it would flash into gas of a vastly inferior, but still of an elevated, temperature. It is supposed that such fluid material, or material in the "critical" condition, as Professor Thomas Andrews, of Belfast, has named it, is continually transferred to the surface by means of convection-currents, that is to say, by currents forming naturally when a fluid substance is cooled at its upper surface, and sinks down after cooling to make room for ascending material at the comparatively higher temperature. It is owing to such convection-currents that the temperature of a room is, generally speaking, higher toward the ceiling than toward the floor, and that upon plunging a thermometer into a tank of heated water the surface temperature is found slightly superior to that near the bottom.
These convection-currents owe their existence to a preponderance of the cooled descending over the ascending current; but this difference being slight, and the ascending and descending currents inter-mixing freely, they are, generally speaking, of a sluggish character; hence, in all heating apparatus, it is found essential to resort either to artificial propulsion, or to separating walls between the ascending and the descending currents, in order to give effect to the convective transfer of heat.
In the case of a fluid sun another difficulty presents itself through the circumstance that the vast liquid interior is enveloped in a gaseous atmosphere, which, although perhaps some thousands of miles in depth, represents a relatively very small store of heat. Convection-currents may be supposed active in both the gaseous atmosphere and in the fluid ocean below, but the surface of this fluid must necessarily constitute a barrier between the two convective systems, nor could the convective action of the gaseous atmosphere—that is to say, the simple up and down currents caused by surface refrigeration—be such as to disturb the liquid surface below to any great extent, because each descending current would have had plenty of time to get intermixed with its neighboring ascending current, and would, therefore, have reached its least intensity on arriving on the liquid surface.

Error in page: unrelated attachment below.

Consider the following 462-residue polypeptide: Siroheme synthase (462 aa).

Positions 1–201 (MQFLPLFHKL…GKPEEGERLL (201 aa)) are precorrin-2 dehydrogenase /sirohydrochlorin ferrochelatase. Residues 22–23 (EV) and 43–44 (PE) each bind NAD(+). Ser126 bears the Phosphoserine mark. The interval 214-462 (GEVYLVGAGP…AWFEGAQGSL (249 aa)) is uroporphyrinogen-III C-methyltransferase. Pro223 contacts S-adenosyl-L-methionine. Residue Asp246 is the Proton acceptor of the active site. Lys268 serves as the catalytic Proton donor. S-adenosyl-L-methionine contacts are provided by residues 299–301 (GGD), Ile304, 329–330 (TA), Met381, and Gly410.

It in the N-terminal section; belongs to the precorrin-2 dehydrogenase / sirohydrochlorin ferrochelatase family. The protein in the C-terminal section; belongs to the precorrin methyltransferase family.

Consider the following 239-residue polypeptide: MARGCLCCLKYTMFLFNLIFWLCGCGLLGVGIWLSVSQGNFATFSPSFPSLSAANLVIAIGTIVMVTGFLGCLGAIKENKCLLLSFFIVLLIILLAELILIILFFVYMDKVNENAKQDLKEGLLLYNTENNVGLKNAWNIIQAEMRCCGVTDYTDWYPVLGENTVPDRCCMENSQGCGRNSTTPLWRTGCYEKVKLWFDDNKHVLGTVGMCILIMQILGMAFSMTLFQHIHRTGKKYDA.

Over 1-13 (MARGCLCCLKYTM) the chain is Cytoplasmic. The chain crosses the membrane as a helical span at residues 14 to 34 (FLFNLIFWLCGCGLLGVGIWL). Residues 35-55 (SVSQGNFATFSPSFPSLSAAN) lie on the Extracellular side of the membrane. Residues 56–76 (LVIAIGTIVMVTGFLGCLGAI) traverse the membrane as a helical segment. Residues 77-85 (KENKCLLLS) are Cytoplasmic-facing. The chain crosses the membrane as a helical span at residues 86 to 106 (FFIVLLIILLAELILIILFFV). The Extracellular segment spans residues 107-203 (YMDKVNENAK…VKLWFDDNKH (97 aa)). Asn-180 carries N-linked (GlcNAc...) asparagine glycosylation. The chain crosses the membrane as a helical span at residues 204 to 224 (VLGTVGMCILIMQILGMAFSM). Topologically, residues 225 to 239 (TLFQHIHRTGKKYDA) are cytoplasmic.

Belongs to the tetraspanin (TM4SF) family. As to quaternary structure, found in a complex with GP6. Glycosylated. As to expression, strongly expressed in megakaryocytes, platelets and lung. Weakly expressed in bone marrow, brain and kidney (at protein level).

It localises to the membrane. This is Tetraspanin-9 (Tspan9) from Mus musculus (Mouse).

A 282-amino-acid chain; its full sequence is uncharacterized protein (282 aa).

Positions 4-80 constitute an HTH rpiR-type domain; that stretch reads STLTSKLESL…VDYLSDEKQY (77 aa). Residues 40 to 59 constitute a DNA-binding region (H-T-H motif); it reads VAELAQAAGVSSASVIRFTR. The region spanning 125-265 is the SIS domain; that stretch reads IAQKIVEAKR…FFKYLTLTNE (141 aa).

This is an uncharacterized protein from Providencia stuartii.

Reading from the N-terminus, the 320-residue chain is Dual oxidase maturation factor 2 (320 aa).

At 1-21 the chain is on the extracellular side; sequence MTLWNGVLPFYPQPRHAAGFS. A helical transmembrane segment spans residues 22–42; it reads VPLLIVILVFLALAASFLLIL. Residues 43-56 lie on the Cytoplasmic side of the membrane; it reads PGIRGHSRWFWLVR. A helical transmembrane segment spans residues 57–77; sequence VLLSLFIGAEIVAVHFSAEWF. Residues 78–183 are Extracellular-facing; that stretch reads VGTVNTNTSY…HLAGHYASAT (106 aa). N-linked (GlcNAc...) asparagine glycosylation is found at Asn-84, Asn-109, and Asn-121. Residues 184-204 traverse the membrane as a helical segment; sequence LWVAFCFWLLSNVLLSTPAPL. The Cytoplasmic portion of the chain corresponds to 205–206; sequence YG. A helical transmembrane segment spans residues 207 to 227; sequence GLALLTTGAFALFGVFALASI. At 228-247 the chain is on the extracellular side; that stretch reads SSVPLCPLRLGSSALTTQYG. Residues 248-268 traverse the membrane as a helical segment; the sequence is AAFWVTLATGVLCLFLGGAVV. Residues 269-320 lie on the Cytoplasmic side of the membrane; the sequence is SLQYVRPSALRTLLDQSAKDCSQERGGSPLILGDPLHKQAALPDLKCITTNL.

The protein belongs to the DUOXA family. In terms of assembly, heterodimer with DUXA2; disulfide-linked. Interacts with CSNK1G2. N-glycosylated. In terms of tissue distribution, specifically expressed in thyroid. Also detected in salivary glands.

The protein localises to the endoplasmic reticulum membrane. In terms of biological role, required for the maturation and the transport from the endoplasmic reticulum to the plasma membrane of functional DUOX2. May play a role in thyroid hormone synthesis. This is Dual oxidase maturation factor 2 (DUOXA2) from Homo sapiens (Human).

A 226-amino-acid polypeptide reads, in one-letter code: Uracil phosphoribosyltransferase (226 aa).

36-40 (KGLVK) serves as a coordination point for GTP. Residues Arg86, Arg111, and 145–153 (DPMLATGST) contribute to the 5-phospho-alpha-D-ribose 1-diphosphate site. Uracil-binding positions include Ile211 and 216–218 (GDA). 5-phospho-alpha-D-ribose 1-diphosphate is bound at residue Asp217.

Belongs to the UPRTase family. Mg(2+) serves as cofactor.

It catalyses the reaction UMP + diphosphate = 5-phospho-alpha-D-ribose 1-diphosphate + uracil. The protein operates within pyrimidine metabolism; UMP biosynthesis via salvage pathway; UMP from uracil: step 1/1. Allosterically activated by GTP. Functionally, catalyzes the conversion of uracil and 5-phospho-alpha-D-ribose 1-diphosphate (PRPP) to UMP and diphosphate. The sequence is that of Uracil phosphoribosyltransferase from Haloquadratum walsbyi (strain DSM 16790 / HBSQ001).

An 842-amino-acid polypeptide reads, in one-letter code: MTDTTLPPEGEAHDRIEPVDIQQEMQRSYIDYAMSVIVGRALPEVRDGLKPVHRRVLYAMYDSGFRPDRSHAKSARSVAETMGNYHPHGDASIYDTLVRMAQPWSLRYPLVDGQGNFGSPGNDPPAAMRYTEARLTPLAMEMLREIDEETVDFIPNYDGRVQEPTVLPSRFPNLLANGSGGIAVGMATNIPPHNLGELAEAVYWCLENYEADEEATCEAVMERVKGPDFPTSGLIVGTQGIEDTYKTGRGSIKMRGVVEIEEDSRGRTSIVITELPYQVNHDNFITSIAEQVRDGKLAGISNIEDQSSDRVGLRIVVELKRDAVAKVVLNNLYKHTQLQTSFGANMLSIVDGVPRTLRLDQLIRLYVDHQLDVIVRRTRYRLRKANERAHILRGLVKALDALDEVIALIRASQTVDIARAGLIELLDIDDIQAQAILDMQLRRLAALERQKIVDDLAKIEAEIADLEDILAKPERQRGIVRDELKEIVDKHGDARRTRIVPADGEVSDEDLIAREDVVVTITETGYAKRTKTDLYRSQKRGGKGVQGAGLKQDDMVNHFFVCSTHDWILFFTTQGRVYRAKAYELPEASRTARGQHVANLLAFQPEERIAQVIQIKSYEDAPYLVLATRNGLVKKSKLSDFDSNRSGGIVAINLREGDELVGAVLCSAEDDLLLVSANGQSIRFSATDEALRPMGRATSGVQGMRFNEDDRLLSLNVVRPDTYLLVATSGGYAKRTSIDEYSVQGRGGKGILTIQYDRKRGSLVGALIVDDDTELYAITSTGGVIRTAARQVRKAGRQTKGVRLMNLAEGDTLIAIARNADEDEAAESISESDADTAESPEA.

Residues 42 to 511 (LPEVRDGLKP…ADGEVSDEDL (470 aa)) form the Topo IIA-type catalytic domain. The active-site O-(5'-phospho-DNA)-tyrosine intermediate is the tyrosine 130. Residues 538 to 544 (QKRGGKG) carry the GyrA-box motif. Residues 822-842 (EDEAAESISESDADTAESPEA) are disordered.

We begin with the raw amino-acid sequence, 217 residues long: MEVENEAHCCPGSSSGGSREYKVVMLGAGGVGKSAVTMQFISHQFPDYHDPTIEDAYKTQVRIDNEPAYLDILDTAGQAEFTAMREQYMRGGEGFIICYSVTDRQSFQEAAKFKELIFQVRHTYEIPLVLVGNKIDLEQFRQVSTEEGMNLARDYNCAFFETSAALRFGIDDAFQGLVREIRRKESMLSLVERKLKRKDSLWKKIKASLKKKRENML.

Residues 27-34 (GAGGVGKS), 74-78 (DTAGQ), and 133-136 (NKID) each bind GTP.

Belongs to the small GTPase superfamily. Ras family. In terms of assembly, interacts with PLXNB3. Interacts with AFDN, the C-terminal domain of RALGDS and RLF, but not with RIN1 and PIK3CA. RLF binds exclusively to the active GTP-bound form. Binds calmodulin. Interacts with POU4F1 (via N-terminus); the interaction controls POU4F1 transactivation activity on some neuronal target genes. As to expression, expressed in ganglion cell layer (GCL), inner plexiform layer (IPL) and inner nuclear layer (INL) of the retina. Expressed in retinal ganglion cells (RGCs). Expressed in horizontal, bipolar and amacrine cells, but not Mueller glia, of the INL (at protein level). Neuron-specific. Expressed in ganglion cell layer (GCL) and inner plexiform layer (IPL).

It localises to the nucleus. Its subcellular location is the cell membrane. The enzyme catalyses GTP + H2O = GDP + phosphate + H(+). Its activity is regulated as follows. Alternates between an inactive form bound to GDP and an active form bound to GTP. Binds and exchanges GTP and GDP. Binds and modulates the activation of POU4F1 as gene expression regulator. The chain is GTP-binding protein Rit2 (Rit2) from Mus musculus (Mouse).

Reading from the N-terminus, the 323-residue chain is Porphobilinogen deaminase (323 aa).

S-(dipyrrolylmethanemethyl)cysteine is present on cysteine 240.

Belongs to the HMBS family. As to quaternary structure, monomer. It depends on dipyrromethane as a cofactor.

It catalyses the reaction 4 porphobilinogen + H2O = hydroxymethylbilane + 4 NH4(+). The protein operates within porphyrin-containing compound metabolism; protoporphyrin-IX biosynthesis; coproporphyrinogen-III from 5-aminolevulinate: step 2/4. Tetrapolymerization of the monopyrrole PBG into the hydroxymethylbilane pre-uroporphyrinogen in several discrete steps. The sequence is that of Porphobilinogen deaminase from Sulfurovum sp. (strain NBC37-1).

As regards the liquid, its most favorable condition for heating purposes would be at the critical point, or that at which the slightest diminution of superincumbent pressure would make it flash off into gas; but considering that, by means of conduction and convection, the liquid matter must have assumed, in the course of ages, a practically uniform temperature to a very considerable depth, it follows that the liquid below the surface, with fluid pressure in addition to that of the superimposed gaseous atmosphere, must be ordinary fluid, the critical condition being essentially confined only to the surface.
Conditions analogous to those here contemplated are met with in a high-pressure steam-boiler, with its heated water and dense vapor atmosphere. Suppose the fire below such a boiler be withdrawn, and its roof be exposed to active radiation into space, what should we ob-